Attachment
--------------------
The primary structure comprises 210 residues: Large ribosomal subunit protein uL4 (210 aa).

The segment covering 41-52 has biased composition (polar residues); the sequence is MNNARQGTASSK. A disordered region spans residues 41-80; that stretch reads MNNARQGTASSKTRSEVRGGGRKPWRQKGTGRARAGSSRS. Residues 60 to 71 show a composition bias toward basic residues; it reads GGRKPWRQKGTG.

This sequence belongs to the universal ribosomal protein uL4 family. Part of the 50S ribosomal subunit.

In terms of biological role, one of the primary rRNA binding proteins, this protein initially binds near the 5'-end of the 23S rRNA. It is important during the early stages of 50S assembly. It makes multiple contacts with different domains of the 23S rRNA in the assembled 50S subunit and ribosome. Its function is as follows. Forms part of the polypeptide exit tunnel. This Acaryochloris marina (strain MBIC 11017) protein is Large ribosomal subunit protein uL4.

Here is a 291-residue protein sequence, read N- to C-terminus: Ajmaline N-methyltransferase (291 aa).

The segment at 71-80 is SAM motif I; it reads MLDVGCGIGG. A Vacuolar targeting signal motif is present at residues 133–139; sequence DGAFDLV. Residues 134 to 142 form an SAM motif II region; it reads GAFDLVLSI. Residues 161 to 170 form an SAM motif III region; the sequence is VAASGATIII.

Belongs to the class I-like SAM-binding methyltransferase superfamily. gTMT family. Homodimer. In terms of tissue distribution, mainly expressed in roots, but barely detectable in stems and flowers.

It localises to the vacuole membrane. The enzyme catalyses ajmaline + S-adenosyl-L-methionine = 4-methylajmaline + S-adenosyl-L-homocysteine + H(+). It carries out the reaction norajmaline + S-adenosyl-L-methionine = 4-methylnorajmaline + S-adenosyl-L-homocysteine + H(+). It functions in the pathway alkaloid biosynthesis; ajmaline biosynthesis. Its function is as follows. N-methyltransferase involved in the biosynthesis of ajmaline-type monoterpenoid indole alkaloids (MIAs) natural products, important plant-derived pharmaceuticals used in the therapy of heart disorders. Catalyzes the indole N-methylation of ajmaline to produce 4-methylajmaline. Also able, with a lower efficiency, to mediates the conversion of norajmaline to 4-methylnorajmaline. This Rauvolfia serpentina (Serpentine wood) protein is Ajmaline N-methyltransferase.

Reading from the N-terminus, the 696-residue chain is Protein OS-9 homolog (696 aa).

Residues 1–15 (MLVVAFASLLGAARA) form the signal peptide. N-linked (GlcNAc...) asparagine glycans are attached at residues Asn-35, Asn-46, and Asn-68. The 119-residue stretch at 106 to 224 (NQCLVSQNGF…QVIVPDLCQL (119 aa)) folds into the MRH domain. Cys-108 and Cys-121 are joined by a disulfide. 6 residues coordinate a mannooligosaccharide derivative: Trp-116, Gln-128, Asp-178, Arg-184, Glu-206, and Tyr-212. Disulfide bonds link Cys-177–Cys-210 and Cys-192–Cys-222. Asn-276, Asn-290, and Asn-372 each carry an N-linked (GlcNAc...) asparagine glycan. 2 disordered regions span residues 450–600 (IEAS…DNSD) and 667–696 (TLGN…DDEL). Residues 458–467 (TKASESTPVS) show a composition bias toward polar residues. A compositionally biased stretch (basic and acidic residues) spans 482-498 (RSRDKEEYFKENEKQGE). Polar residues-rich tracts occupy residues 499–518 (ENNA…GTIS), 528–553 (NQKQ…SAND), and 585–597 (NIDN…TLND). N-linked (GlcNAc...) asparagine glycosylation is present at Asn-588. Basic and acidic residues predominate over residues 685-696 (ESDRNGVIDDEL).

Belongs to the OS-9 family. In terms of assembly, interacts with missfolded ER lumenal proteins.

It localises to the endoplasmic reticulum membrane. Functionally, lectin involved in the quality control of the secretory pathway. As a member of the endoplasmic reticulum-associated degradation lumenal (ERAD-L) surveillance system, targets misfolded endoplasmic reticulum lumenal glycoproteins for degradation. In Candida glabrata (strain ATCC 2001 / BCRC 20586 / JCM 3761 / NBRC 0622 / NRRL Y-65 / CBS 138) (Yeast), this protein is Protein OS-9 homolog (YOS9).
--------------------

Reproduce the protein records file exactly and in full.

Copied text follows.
The primary structure comprises 210 residues: Large ribosomal subunit protein uL4 (210 aa).

The segment covering 41-52 has biased composition (polar residues); the sequence is MNNARQGTASSK. A disordered region spans residues 41-80; that stretch reads MNNARQGTASSKTRSEVRGGGRKPWRQKGTGRARAGSSRS. Residues 60 to 71 show a composition bias toward basic residues; it reads GGRKPWRQKGTG.

This sequence belongs to the universal ribosomal protein uL4 family. Part of the 50S ribosomal subunit.

In terms of biological role, one of the primary rRNA binding proteins, this protein initially binds near the 5'-end of the 23S rRNA. It is important during the early stages of 50S assembly. It makes multiple contacts with different domains of the 23S rRNA in the assembled 50S subunit and ribosome. Its function is as follows. Forms part of the polypeptide exit tunnel. This Acaryochloris marina (strain MBIC 11017) protein is Large ribosomal subunit protein uL4.

Here is a 291-residue protein sequence, read N- to C-terminus: Ajmaline N-methyltransferase (291 aa).

The segment at 71-80 is SAM motif I; it reads MLDVGCGIGG. A Vacuolar targeting signal motif is present at residues 133–139; sequence DGAFDLV. Residues 134 to 142 form an SAM motif II region; it reads GAFDLVLSI. Residues 161 to 170 form an SAM motif III region; the sequence is VAASGATIII.

Belongs to the class I-like SAM-binding methyltransferase superfamily. gTMT family. Homodimer. In terms of tissue distribution, mainly expressed in roots, but barely detectable in stems and flowers.

It localises to the vacuole membrane. The enzyme catalyses ajmaline + S-adenosyl-L-methionine = 4-methylajmaline + S-adenosyl-L-homocysteine + H(+). It carries out the reaction norajmaline + S-adenosyl-L-methionine = 4-methylnorajmaline + S-adenosyl-L-homocysteine + H(+). It functions in the pathway alkaloid biosynthesis; ajmaline biosynthesis. Its function is as follows. N-methyltransferase involved in the biosynthesis of ajmaline-type monoterpenoid indole alkaloids (MIAs) natural products, important plant-derived pharmaceuticals used in the therapy of heart disorders. Catalyzes the indole N-methylation of ajmaline to produce 4-methylajmaline. Also able, with a lower efficiency, to mediates the conversion of norajmaline to 4-methylnorajmaline. This Rauvolfia serpentina (Serpentine wood) protein is Ajmaline N-methyltransferase.

Reading from the N-terminus, the 696-residue chain is Protein OS-9 homolog (696 aa).

Residues 1–15 (MLVVAFASLLGAARA) form the signal peptide. N-linked (GlcNAc...) asparagine glycans are attached at residues Asn-35, Asn-46, and Asn-68. The 119-residue stretch at 106 to 224 (NQCLVSQNGF…QVIVPDLCQL (119 aa)) folds into the MRH domain. Cys-108 and Cys-121 are joined by a disulfide. 6 residues coordinate a mannooligosaccharide derivative: Trp-116, Gln-128, Asp-178, Arg-184, Glu-206, and Tyr-212. Disulfide bonds link Cys-177–Cys-210 and Cys-192–Cys-222. Asn-276, Asn-290, and Asn-372 each carry an N-linked (GlcNAc...) asparagine glycan. 2 disordered regions span residues 450–600 (IEAS…DNSD) and 667–696 (TLGN…DDEL). Residues 458–467 (TKASESTPVS) show a composition bias toward polar residues. A compositionally biased stretch (basic and acidic residues) spans 482-498 (RSRDKEEYFKENEKQGE). Polar residues-rich tracts occupy residues 499–518 (ENNA…GTIS), 528–553 (NQKQ…SAND), and 585–597 (NIDN…TLND). N-linked (GlcNAc...) asparagine glycosylation is present at Asn-588. Basic and acidic residues predominate over residues 685-696 (ESDRNGVIDDEL).

Belongs to the OS-9 family. In terms of assembly, interacts with missfolded ER lumenal proteins.

It localises to the endoplasmic reticulum membrane. Functionally, lectin involved in the quality control of the secretory pathway. As a member of the endoplasmic reticulum-associated degradation lumenal (ERAD-L) surveillance system, targets misfolded endoplasmic reticulum lumenal glycoproteins for degradation. In Candida glabrata (strain ATCC 2001 / BCRC 20586 / JCM 3761 / NBRC 0622 / NRRL Y-65 / CBS 138) (Yeast), this protein is Protein OS-9 homolog (YOS9).